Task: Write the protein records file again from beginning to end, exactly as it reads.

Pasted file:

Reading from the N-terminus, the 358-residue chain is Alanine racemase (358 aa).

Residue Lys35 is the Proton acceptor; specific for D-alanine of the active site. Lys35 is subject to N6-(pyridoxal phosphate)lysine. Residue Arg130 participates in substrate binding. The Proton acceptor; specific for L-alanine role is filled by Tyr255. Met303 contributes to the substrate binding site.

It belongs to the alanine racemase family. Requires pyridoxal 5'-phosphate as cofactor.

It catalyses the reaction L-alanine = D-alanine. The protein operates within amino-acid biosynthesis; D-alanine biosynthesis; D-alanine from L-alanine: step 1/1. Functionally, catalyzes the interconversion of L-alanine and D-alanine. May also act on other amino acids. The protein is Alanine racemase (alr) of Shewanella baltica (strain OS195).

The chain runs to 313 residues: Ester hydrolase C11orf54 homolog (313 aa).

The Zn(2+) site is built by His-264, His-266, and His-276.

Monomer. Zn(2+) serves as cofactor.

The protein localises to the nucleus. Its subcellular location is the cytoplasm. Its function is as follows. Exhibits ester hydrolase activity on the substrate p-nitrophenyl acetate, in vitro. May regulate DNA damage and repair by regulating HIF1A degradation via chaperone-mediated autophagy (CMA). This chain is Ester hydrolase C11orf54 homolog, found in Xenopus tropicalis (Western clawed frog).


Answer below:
Reading from the N-terminus, the 358-residue chain is Alanine racemase (358 aa).

Residue Lys35 is the Proton acceptor; specific for D-alanine of the active site. Lys35 is subject to N6-(pyridoxal phosphate)lysine. Residue Arg130 participates in substrate binding. The Proton acceptor; specific for L-alanine role is filled by Tyr255. Met303 contributes to the substrate binding site.

It belongs to the alanine racemase family. Requires pyridoxal 5'-phosphate as cofactor.

It catalyses the reaction L-alanine = D-alanine. The protein operates within amino-acid biosynthesis; D-alanine biosynthesis; D-alanine from L-alanine: step 1/1. Functionally, catalyzes the interconversion of L-alanine and D-alanine. May also act on other amino acids. The protein is Alanine racemase (alr) of Shewanella baltica (strain OS195).

The chain runs to 313 residues: Ester hydrolase C11orf54 homolog (313 aa).

The Zn(2+) site is built by His-264, His-266, and His-276.

Monomer. Zn(2+) serves as cofactor.

The protein localises to the nucleus. Its subcellular location is the cytoplasm. Its function is as follows. Exhibits ester hydrolase activity on the substrate p-nitrophenyl acetate, in vitro. May regulate DNA damage and repair by regulating HIF1A degradation via chaperone-mediated autophagy (CMA). This chain is Ester hydrolase C11orf54 homolog, found in Xenopus tropicalis (Western clawed frog).